Here's an essay I wrote about my experiences working with Korean birth mothers when researching my novel, Somebody's Daughter.
By Kim Tae-jong
About 60 percent of all adoptions were made domestically in the first
half of this year, making it the first time for them to surpass
The Health and Welfare Ministry reported Thursday that 59.2 percent
of adoptions, or 729 of 1,223 children in the January-June period,
were by domestic couples, far higher than the 41percent to 42 percent
average over the past five years.
A ministry spokesman said the ``increase'' is largely attributed to a
new law prioritizing domestic adoption to overseas adoption _ rather
than changing attitudes towards adoption _ as well as tax incentives
and campaigns to encourage domestic adoptions.
But it may take time to assess the full impact of the new law on
adoption patterns, a ministry spokesman said.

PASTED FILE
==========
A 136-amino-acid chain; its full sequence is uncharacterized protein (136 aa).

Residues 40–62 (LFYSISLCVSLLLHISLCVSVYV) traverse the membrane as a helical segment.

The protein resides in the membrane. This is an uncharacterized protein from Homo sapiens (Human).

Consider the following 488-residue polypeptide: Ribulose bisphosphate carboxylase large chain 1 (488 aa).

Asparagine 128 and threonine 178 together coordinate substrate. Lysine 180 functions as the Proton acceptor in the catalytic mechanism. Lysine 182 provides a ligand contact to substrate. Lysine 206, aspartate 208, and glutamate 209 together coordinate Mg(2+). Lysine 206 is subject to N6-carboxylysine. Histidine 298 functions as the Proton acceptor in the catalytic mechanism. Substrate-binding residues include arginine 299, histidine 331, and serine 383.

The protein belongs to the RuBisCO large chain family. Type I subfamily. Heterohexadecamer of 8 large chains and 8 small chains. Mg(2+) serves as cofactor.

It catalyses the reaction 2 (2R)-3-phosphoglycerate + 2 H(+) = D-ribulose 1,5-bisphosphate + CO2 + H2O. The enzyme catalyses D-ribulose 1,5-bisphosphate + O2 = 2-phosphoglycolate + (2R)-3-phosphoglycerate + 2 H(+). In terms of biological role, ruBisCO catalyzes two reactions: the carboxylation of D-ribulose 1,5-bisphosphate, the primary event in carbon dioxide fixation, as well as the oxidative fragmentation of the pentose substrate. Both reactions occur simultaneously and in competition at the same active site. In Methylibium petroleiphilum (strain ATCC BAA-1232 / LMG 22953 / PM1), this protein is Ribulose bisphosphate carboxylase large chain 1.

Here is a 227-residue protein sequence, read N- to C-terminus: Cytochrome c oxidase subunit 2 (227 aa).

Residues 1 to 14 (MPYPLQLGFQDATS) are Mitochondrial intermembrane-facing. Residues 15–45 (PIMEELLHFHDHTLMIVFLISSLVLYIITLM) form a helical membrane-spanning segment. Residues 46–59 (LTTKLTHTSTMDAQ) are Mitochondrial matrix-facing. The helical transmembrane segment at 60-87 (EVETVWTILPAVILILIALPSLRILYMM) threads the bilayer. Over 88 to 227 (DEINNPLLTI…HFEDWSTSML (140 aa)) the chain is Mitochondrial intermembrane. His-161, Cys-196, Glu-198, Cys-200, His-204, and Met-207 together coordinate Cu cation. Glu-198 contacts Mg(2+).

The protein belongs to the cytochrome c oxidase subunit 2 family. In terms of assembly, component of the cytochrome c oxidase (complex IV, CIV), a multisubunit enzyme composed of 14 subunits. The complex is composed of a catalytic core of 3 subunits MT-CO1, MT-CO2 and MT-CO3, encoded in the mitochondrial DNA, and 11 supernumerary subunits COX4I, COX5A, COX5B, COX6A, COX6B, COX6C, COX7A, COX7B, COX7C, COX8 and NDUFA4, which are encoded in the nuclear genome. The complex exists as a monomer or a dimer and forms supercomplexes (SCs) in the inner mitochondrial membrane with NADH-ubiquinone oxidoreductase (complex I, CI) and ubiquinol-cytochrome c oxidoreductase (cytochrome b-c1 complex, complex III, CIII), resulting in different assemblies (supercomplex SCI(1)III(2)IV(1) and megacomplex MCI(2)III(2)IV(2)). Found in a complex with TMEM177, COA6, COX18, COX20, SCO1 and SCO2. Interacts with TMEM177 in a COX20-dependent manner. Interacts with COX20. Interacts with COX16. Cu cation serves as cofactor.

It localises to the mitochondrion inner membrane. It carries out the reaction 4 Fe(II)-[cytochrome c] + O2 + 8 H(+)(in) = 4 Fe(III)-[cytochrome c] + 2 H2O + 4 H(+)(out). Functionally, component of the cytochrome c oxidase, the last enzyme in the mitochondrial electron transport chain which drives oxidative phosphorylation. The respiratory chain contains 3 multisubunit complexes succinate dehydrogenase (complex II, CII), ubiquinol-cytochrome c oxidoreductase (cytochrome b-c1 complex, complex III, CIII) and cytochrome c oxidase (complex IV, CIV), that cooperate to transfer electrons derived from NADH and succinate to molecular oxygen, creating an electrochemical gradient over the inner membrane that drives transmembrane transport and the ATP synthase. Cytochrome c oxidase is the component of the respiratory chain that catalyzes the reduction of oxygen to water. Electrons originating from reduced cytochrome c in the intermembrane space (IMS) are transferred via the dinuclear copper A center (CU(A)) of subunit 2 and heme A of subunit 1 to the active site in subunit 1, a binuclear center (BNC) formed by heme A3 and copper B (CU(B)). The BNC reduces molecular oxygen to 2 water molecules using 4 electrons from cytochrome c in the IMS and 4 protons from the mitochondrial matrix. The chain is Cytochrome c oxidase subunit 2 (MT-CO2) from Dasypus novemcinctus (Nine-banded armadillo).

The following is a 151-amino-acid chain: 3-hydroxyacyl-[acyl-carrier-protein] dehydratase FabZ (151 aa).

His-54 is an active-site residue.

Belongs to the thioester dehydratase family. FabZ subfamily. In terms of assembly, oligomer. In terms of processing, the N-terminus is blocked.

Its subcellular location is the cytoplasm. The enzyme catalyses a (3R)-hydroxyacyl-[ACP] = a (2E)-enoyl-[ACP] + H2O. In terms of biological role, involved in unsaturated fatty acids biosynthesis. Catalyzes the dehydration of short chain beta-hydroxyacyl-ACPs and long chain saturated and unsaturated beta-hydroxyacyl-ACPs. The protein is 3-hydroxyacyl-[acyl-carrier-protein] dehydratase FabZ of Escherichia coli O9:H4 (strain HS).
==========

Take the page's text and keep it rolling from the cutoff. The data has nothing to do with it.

Over 2,000 Korean children have been adopted by foreign families
every year, but a fall in these adoptions has contributed to an
overall decrease in total adoptions.
As a result, more children are now housed at childcare centers or
with temporary families awaiting adoption.
The Overseas Korean Foundation estimated a total of 157,145 Korean
children have been adopted by foreign couples over the past 50 years,
the majority being from the U.S., followed by France, Sweden and
In 2005, Korea was rated the fourth biggest source for overseas
adoptions, behind China, Russia and Guatemala _ 2,101 Korean children
were adopted by foreign couples in 2005.
The government has been making efforts to shake off the country's
reputation as a ``baby-exporting'
have yet to be observed.